How do healthcare professionals ensure they can deliver constant, quality care to patients in remote locations? How do patients ensure they have professional support without having to spend time and effort in hospital visits? The answer lies in remote patient monitoring- an action of monitoring patient's health without physically being present. The integration of communication technologies into patient care has provided professionals with a game changing solution to deliver a superior quality of medical attention, remotely.
Consumer health devices such as portable ECG monitors and blood pressure trackers have facilitated remote sharing of patient information. Doctors today can monitor health vitals of patients using a secure webpage where the information is shared by a mobile transmitter that acts as the medium between the device and the doctor. More recently, manufacturers of implantable medical devices such as pacemakers have been integrating connectivity into their products. These can be manually interrogated by a third party to perform tests that would otherwise require administration by a doctor.
These tests are making remote checkups for device maintenance, effective and convenient. Additionally, these devices have been enabled to relay statistics such as arrhythmias, which could help avert emergency situations. Technology such as this is providing valuable support to healthcare professionals, particularly in providing care to patients that need regular monitoring. A whole segment of patients that suffers from long term conditions including congestive heart failure, high blood pressure and diabetes stand to benefit from Remote Device Motoring (RDM) with the convenience of care without spending time at clinics.
Another trend which is increasingly finding adoption in the healthcare industry is the usage of e-ICU models. These models allow specialized doctors in remote locations to monitor patients using two-way cameras, high speed internet and connected devices. RDM is helping move healthcare into an always-on environment where personal treatment is facilitated by data from connected devices.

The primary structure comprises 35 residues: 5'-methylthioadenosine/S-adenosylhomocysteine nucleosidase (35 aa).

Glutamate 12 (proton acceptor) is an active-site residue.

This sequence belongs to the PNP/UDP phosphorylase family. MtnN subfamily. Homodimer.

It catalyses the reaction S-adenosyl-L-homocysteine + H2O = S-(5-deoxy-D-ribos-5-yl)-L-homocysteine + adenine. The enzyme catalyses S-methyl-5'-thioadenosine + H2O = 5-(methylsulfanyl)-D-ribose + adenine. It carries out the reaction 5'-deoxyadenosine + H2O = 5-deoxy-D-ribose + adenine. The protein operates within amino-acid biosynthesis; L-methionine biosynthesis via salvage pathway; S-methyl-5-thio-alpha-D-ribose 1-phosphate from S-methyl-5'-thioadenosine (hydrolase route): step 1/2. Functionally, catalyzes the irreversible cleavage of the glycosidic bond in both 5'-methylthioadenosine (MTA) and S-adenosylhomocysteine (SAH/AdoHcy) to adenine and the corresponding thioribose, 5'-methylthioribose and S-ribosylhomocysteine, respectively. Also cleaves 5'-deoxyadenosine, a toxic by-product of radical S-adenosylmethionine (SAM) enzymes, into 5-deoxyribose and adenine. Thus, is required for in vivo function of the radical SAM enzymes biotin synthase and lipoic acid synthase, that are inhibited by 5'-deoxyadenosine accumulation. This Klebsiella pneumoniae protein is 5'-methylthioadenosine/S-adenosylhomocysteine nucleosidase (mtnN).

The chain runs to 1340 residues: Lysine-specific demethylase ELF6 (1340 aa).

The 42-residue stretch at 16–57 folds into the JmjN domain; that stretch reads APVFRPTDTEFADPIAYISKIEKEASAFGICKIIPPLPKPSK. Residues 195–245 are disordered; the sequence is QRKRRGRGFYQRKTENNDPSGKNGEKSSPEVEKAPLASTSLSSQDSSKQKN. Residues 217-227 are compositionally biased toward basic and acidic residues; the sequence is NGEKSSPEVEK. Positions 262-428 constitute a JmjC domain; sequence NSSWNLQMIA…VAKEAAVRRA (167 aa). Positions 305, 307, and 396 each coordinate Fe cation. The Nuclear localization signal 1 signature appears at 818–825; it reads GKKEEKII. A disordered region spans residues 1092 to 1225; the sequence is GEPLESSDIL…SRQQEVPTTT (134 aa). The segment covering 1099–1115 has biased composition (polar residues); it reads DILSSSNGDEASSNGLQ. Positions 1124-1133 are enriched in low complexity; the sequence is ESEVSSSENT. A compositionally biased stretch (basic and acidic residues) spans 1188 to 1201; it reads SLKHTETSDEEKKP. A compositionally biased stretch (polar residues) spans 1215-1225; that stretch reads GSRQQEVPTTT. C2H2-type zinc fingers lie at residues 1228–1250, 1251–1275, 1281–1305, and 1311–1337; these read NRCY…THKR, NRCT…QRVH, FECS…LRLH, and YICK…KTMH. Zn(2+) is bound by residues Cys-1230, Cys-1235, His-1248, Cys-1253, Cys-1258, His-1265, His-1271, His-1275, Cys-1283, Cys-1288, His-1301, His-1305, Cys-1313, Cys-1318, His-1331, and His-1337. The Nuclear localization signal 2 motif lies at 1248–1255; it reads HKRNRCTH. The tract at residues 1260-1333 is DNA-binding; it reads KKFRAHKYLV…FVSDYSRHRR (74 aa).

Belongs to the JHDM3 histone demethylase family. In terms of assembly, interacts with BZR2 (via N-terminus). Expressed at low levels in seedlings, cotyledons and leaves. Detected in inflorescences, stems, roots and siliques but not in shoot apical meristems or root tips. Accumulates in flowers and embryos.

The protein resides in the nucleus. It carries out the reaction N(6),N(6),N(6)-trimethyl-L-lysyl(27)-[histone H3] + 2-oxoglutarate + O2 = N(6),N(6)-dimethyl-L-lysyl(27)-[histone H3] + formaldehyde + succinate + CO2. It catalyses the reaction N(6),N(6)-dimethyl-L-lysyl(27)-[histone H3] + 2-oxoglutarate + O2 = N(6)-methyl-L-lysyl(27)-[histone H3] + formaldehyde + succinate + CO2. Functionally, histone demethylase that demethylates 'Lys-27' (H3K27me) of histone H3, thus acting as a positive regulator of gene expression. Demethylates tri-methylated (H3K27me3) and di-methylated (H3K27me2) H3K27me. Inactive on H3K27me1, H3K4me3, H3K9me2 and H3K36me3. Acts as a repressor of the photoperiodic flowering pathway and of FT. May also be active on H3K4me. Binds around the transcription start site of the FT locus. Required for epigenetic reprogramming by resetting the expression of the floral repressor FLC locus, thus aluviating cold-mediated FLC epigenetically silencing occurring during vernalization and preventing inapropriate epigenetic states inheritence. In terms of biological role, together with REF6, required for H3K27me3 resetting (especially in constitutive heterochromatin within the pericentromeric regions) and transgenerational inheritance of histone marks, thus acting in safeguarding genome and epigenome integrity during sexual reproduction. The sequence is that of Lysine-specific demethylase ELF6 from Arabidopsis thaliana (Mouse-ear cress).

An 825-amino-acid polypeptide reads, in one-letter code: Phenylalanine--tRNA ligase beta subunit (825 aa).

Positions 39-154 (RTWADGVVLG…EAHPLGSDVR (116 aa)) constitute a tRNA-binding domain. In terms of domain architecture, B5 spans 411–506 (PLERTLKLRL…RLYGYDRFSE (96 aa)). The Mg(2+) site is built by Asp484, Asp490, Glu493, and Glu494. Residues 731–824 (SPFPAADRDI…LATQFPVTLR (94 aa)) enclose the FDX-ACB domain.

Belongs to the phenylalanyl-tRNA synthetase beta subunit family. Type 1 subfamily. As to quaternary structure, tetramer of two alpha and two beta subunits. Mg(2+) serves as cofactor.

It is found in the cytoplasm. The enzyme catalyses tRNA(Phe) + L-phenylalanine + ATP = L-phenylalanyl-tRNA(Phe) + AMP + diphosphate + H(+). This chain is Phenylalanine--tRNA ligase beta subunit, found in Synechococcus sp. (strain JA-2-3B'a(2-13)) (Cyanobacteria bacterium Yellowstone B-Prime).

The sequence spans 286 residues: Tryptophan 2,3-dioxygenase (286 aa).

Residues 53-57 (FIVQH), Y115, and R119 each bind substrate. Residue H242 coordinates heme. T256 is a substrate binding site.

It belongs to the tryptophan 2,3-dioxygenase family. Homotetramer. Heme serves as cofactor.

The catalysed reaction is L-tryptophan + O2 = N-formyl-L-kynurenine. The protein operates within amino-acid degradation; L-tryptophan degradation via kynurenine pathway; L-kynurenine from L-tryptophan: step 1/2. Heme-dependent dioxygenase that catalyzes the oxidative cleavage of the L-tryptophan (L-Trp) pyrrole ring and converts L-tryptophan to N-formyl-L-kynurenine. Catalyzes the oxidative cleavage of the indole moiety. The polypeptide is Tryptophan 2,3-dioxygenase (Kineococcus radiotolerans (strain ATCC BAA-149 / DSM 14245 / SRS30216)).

The proliferation of RDM-enabled devices is being further accelerated by database integration features. Emergent RDM devices such as bandages and bracelets that transmit patient location along with health readings are transferring this information to a central database. Database-enabled tools can then alert doctors and their patients to improve treatment of illnesses. Soon patients could possess USB sticks that connect to a database of medical history which can then instantaneously be shared with institutions. RDM based solutions are also entering the workplace with modules that provide monitoring solutions to employees with chronic conditions. Workplace productivity could see an increase with timely device alerts and personalized web pages that track an employee's wellness levels.
Remote device monitoring systems, therefore, can change the way patient care takes place by massively reducing effort and error. Consequently, infrequent hospital visits are driving down costs and encouraging adoption. Research firm IHS suggests that, wireless remote monitoring devices will be used by more than 1.8 million people worldwide in four years. Soon these systems could become a standard across the industry, driven by high receptiveness and progress in database maintenance.
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